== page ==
Fri, August 26 2016

An Aerobatic Pilot’s Best Friend

Art Scholl was a three-time member of the U.S. Aerobatic Team, a racer at the Reno Air Races, an airshow pilot, and a fixed base operator with an aerobatic school. His dog Aileron often flew with him in his deHavilland Chipmunk, riding on the wing as Scholl taxied on the runway or perched on his shoulder in the aircraft.

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Art Scholl and Aileron
Thu, August 25 2016

1932: Amelia Earhart Flies Nonstop Across U.S.

Today in 1932, Amelia Earhart became the first woman to fly across the U.S. nonstop. Earhart  piloted her Lockheed Vega 5B from Los Angeles to Newark in a record 19 hours and 5 minutes.

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Lockheed 5B Vega in Pioneers of Flight
Fri, August 5 2016

The Year Aeronautics Was an Olympic Event

Today, marks the opening ceremonies for the 2016 Summer Olympic Games in Rio de Janeiro, Brazil. Modern opening ceremonies are often accompanied by a flyover. In the 1936 games in Berlin, Germany, an actual gold medal was awarded for Aeronautics. Gliding, in which aircraft were catapulted into the air, and aerobatics were demonstration events, with the hopes of becoming full-fledged events in the future.

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Bücker Bu 133 Jungmeister
Fri, July 29 2016

Flying the SR-71

The Museum is fortunate that among our corps of docents, or guides, are people with direct experience flying or flying in a number of our aircraft. Among those docents are Buz Carpenter and Phil Soucy who know what its like to sit inside one of the world's fastest aircrafts, the Lockheed SR-71 Blackbird.

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Lockheed SR-71 Blackbird Landing at Dulles
Thu, July 28 2016

Setting Records with the SR-71 Blackbird

Today in 1976, the Lockheed SR-71 Blackbird broke the world’s record for sustained altitude in horizontal flight at 25,929 meters (85,069 feet). The same day another SR-71 set an absolute speed record of 3,529.6 kilometers per hour (2,193.2 miles per hour), approximately Mach 3.3. As the fastest jet aircraft in the world, the SR-71 has an impressive collection of records and history of service. The Blackbird’s owes its success to the continuum of aircraft that came before it.

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Tue, July 12 2016

Lindbergh's Dramatic Demonstration

When Lindbergh landed in Paris, the American public became enamored with him and with aviation. The air age had arrived.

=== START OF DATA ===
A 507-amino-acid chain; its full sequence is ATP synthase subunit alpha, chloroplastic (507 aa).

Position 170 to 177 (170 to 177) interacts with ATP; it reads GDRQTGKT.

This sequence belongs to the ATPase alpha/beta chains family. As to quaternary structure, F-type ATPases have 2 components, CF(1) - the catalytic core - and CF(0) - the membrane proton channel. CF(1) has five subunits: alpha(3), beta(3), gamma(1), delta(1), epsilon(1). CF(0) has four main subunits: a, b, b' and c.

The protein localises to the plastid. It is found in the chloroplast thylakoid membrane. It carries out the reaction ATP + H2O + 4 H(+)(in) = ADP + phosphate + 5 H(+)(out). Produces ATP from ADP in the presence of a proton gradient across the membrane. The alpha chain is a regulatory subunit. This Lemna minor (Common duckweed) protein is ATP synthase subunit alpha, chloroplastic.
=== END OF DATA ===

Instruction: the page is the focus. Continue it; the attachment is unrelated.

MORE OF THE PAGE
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Charles Lindbergh
Sun, January 3 2016

Not a Propeller, a Big Fan

This huge wind tunnel fan was one of two fitted to NASA’s Full Scale Wind Tunnel at its research center in Hampton, Virginia. Built in 1931 for the National Advisory Committee for Aeronautics (NACA, the predecessor to NASA), the wind tunnel was used to test most of America’s significant military aircraft of that era. Also known as the 30 x 60 foot tunnel, the Full Scale Wind Tunnel could hold an aircraft with a wingspan of up to 12 meters (40 feet). Aerospace engineers used the wind tunnel’s accurate data to verify designs and make improvements. It was one of the most significant research tunnels ever built.

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Not a Propeller, a Big Fan

The Full Scale Wind Tunnel Fan Featured a Metal Spinner
Tue, October 27 2015

Bridge of Spies: An Opportunity to Bust Myths about the U-2 and the Capture of Gary Powers

I recently attended a screening of Bridge of Spies, a new movie directed by Steven Spielberg and starring Tom Hanks. Purportedly, Bridge of Spies was inspired by events surrounding the 1962 exchange of U-2 pilot Francis Gary Powers and graduate student Frederick Pryor for Soviet spy Rudolph Abel. The movie event was sponsored by Virginia’s Cold War Museum which was co-founded by Francis Gary Powers, Jr., who was also in attendance and served on a Q&A panel after the film.

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Lockheed U-2B in Flight
Presented Online What's New in Aerospace?
December 17, 2020 | 1:00pm

The New "Fat Albert"

Join us for a live chat about the new "Fat Albert" transport plane joining the Blue Angels.

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"Fat Albert," the Blue Angels' plane, in flight.
Presented Online STEM in 30
Episode available starting May 14, 2020

Shake, Rattle and Roll: The Science Underneath Earthquakes and Volcanos

What causes a volcanic eruption? Is there always lava? How are volcanoes and earthquakes...

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Mount Rainier